I bought a new Buick Rendezvous in 2004. It has 226,400 miles on it now. It has been well maintained and driven by me, now a 77-year-old lady.
The power steering became hard to turn. So, my mechanic put in a new power steering pump, new serpentine belt, new high pressure and return hoses and a new rack and pinion. It is still hard to turn at times. Can you tell me what I still need to do? -- Jo Ann
Have you considered joining the YMCA, Jo Ann? Maybe getting into kettlebells? This is unfortunate. I'm guessing you've already spent at least $2,000 to $3,000. And they've replaced pretty much every component in the power steering system: the pump, the hoses, and most expensive of all, the rack and pinion.
I suppose it's possible that they installed a remanufactured pump or rack and pinion that's faulty. But that's not very likely. More likely, the "power" part of your power steering system is working fine, and there's something mechanical -- outside of that system -- that's making it hard to turn the wheels.
For instance, like most cars, your Buick has something called McPherson strut suspension. That's a gizmo with a shock absorber inside a coil spring. You have one on each front wheel. They attach at one end to the car's steering assembly and at the other end to the front fender. Up top, near the fender, there's a ball bearing, so the whole thing can swivel when you turn the steering wheel. Well, if those ball bearings are rusted or worn out -- which would not be shocking on a car with nearly a quarter of a million miles on it -- that would make the car hard to steer. You test that by disconnecting the strut from the steering knuckle and then seeing if it turns freely by hand. If not, there's your problem.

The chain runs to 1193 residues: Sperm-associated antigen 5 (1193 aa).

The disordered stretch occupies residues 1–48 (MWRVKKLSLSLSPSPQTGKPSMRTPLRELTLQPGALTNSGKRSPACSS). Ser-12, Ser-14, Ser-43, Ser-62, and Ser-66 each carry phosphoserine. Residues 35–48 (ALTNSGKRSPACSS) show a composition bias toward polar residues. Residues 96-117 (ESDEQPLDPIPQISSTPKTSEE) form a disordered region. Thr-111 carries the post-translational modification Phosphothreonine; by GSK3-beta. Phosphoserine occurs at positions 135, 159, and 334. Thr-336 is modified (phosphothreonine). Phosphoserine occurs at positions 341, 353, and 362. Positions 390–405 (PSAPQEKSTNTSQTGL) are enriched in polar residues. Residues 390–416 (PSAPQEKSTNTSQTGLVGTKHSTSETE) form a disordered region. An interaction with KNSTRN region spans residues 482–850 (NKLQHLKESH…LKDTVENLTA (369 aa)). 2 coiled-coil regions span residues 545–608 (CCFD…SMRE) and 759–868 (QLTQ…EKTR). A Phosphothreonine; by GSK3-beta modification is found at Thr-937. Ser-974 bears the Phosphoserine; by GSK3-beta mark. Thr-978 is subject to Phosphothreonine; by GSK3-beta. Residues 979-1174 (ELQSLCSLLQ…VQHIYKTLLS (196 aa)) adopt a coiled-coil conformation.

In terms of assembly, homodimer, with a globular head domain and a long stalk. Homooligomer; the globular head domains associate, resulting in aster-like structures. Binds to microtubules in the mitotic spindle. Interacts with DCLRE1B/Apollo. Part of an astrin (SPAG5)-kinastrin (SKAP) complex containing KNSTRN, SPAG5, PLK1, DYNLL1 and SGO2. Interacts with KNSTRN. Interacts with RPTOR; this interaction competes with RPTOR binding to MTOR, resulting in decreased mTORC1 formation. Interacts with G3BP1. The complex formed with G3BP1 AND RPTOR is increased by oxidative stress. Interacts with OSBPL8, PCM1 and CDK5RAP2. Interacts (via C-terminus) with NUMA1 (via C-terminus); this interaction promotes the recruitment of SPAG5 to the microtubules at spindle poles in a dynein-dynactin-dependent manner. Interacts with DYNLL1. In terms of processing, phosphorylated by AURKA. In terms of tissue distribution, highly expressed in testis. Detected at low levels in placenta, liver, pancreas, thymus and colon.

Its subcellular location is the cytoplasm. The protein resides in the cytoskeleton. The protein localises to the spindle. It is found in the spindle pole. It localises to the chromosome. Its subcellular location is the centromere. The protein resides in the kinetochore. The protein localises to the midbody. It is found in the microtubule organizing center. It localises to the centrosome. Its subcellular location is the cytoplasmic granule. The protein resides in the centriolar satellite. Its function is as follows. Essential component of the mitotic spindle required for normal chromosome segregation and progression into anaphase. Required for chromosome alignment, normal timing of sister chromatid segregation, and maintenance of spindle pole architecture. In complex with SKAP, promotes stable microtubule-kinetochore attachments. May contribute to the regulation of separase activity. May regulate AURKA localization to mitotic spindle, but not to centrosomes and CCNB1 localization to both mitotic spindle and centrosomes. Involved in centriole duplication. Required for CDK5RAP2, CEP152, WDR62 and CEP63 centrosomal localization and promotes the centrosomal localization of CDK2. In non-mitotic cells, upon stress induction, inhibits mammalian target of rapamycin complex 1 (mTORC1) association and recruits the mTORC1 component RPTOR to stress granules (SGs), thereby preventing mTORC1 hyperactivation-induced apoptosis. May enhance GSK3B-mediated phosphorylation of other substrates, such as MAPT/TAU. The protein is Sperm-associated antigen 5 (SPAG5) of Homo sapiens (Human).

In any case, I think it's fair for you to go back to your mechanic and say, "I know you tried, but I spent a lot of money so far, and my car is still hard to steer. I still need you to figure out what's wrong and fix it, please."
He can then test the strut towers, the ball joints or anything else he can think of. Or if he reaches the limit of his abilities, he should refund the labor portion of your bill (probably about half the cost) and let you take the car to the dealer or someone else who's willing and able to figure it out.
I wish you the best of luck, Jo Ann. Write back and let me know the solution so I can be more helpful to my next '04 Rendezvous sufferer.